Q: Who are your top five interviews?
A: First, Malcolm X. He taught me a lot about my own thinking. He made me concentrate much more on racism in America in the early '60s. He was profound and memorable.
Frank Sinatra: He was vibrant, passionate. He had a little chip on his shoulder, he had a sense of humor, and he could literally put you on stage with him.
Martin Luther King Jr.: Eloquent, a preacher beyond "preacherdom," if there is such a word. He changed the room when he walked in, and he had one of the greatest voices ever.
Mario Cuomo: Consistently passionate, a wonderful sense of humor, bright, an interviewer's dream.
Jane Fonda: Great sense of humor. She has drive, extraordinary compassion and an ability to articulate her positions on various issues.
Q: Who were the toughest nuts to crack?
A: Robert Mitchum. He just one-worded me. He never would elaborate on any answer.
Bob Hope, who would not get into himself. Everything with Hope, whom I liked, was off the top of his head; there was no inner gut feeling. It would be a stretch to find tougher interviews.
There have been many, many tough interviews when I did man-on-the-street or ordinary people in extraordinary circumstances.
Q: What's your single most memorable career moment?
A: Danny Kaye, talking to the mother of a sailor killed in Korea. She called in to my radio show to tell him how much her son loved Danny and how she dusted Danny's picture next her son's picture on her television set every day. Danny sang Deenah to her.
Q: Are you going to retire someday?
A: Retire to what? I wouldn't know what to do with retirement. I love what I do. I still feel just as good. I still like it when the light goes on. I still love meeting people. My curiosity remains endless. And I figure the more I work, the more I push off that big Brooklyn guy in the sky from making the grab.
Q: What if CNN had never come along?
A: CNN happened because I worked in television all my years, as well. In fact, my 50 years in broadcasting include 48 on television. So I wouldn't have been on CNN, but I would have been on local television in Miami, Washington and L.A., if I had moved to L.A. The effect would have been I wouldn't have been known in Tehran.
Q: Youare a master of keeping conversations going. How do you do that?
A: I can't explain it. I'm a who, what, where, when guy. I think I ask short questions. I get to the point. The interviewee knows that I am interested in what he or she has to say. They know that I'm listening to the answer, and I have a sense of pace that is natural.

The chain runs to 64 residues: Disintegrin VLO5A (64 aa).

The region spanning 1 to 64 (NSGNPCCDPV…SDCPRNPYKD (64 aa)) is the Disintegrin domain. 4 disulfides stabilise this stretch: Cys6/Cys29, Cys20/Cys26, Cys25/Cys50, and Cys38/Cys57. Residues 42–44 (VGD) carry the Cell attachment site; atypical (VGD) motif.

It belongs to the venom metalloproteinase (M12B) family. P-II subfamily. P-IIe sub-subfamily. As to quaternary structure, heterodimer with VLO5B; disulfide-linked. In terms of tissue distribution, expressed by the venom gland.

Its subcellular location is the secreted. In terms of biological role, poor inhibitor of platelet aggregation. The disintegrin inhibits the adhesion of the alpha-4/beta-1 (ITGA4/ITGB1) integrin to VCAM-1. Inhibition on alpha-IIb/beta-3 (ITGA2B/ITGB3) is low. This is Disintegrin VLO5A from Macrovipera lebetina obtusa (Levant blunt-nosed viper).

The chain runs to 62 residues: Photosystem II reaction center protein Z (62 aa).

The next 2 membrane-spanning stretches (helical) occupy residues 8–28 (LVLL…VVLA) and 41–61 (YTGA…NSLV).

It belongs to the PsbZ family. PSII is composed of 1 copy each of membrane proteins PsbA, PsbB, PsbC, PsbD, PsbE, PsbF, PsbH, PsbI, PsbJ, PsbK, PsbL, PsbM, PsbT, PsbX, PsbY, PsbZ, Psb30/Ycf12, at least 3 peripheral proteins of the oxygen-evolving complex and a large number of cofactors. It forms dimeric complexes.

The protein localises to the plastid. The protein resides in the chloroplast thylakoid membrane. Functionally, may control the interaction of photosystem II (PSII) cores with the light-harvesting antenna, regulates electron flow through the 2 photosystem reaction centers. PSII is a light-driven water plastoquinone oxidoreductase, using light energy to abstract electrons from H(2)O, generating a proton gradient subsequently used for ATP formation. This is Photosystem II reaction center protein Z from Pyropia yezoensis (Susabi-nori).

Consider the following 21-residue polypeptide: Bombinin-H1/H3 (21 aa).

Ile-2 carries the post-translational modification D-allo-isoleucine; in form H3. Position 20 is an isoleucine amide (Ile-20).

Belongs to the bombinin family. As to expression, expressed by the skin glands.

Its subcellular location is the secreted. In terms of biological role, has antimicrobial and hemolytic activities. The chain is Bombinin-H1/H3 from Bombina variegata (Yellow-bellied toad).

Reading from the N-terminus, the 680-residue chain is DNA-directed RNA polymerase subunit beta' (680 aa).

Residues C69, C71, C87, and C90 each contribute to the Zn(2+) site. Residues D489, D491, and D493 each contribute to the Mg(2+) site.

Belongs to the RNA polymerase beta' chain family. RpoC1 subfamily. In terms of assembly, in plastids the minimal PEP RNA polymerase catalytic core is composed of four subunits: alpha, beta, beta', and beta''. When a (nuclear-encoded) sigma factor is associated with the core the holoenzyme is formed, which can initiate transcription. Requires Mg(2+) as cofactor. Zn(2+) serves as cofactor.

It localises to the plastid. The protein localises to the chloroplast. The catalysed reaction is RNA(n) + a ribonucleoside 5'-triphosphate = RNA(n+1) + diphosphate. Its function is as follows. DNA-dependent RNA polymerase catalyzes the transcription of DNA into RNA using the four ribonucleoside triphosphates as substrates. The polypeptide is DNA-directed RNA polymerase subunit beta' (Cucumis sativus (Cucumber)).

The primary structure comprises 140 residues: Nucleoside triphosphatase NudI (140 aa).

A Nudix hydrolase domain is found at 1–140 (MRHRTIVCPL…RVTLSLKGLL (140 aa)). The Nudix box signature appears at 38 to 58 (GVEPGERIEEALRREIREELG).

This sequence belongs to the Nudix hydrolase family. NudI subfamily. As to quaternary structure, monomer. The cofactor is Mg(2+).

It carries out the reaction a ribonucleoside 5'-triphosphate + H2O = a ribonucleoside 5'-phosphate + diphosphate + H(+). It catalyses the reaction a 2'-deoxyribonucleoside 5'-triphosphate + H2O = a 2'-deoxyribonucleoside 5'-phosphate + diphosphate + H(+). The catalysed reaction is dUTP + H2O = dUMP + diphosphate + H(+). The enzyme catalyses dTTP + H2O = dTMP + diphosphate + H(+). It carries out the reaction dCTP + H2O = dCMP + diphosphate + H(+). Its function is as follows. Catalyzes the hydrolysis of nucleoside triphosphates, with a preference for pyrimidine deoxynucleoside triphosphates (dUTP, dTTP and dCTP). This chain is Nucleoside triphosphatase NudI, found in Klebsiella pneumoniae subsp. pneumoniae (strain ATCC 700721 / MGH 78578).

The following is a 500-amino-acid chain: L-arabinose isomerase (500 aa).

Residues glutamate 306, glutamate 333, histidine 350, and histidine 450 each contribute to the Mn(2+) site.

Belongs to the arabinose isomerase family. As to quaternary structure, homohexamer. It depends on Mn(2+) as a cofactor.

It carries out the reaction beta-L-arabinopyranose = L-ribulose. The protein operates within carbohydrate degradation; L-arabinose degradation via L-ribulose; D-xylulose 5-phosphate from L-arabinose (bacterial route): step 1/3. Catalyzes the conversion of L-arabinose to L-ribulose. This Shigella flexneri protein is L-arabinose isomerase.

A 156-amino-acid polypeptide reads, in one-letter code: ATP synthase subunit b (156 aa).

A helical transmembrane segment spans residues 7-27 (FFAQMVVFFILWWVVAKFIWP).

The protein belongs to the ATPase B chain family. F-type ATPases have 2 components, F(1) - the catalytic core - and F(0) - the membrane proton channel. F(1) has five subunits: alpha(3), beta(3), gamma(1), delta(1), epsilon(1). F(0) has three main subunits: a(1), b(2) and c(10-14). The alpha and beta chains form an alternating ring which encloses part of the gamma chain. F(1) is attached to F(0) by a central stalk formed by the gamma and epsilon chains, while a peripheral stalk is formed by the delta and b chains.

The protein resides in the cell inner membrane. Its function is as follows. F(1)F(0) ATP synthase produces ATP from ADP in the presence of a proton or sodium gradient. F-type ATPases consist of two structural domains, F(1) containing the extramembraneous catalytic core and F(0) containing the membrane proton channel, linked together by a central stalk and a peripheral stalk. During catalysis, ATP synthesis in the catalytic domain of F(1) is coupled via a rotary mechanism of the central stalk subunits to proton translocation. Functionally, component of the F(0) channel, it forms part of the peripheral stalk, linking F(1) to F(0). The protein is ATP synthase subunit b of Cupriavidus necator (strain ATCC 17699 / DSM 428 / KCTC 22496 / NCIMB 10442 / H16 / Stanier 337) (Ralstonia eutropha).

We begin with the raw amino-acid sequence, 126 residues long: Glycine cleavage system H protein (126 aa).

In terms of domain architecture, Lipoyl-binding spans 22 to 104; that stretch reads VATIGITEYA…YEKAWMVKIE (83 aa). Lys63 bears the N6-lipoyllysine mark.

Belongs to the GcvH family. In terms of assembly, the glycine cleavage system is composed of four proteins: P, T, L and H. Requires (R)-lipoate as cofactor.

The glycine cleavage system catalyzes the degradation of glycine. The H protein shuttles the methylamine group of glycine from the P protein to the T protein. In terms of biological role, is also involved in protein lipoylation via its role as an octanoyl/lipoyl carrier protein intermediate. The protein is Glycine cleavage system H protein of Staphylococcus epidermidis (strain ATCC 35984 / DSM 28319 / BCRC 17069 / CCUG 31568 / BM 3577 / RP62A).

Q:What is it like being the father of young kids at your age?
A: Having small children at ages 8 and 6 at 73 is the ultimate joy. I feel like I'm born again, not in a religious sense, but very much in a spiritual sense.
Q: How do you feel about your multiple impersonators over the years?
A: Generally flattering, enjoyed it a lot. The best was Norm MacDonald on Saturday Night Live.
Q: If you had to do it all over again, what would you do differently?
A: I wish I had spent more time with my adult children when they were growing up. Professionally, I don't think I would do a darned thing differently. And I'd hope that my luck stayed the same, because luck is prominent in any successful person's life.
Q: For the record, how many marriages and kids?
A: Six marriages. My children are Andy, who is 50; Larry Jr., 45; Chaia, 39; Chance, 8; and Cannon, 6.
Q: What would be your single bit of advice based on your years in TV and on earth?
A: It's a bit of advice that the late Arthur Godfrey gave to me, which is, "The only secret in this business is there's no secret." Be yourself. If the public likes you, they will like you.
Q: What interviewees have eluded you?
A: Pope John Paul II, Fidel Castro and Prince Charles. The pope was an awful hard nut to crack, but I got a maybe. Prince Charles, we've come close; and Fidel, I'm working hard on now.
Q: Go ahead, anoint your successor.
A: (CNN's) John Roberts. He was a great White House correspondent,
and he's a natural interviewer.
Q: Talk about your trademark suspenders.
A: I buy them, people give them to me, I probably own about 150.
Q: You host Livein Los Angeles, New York and Washington, D.C. That's a lot of flying.
A: I would say 10,000 to 15,000 miles a month.
Q: What's your favorite city for hosting?
A: Los Angeles, where I live. I love it because I'm on at 6 p.m. PT, and I get to have dinner with my family and friends after work.
Q: You had a bypass in '87. What's your favorite meal pre-heart surgery? Post?
A: Before my heart surgery, lamb chops, double baked stuffed potato, salad with lots of blue cheese dressing, lemon meringue pie, coffee with cream. After my heart surgery, broiled well-done swordfish, steamed string beans, half a baked potato, coffee with skim milk, mixed berries. Boring.
Q: What is one thing most people don't know about you?
A: I've needed glasses since I was 7, and we were so poor after my father died that New York City bought my first pair of glasses. We were on relief. Now it's called welfare.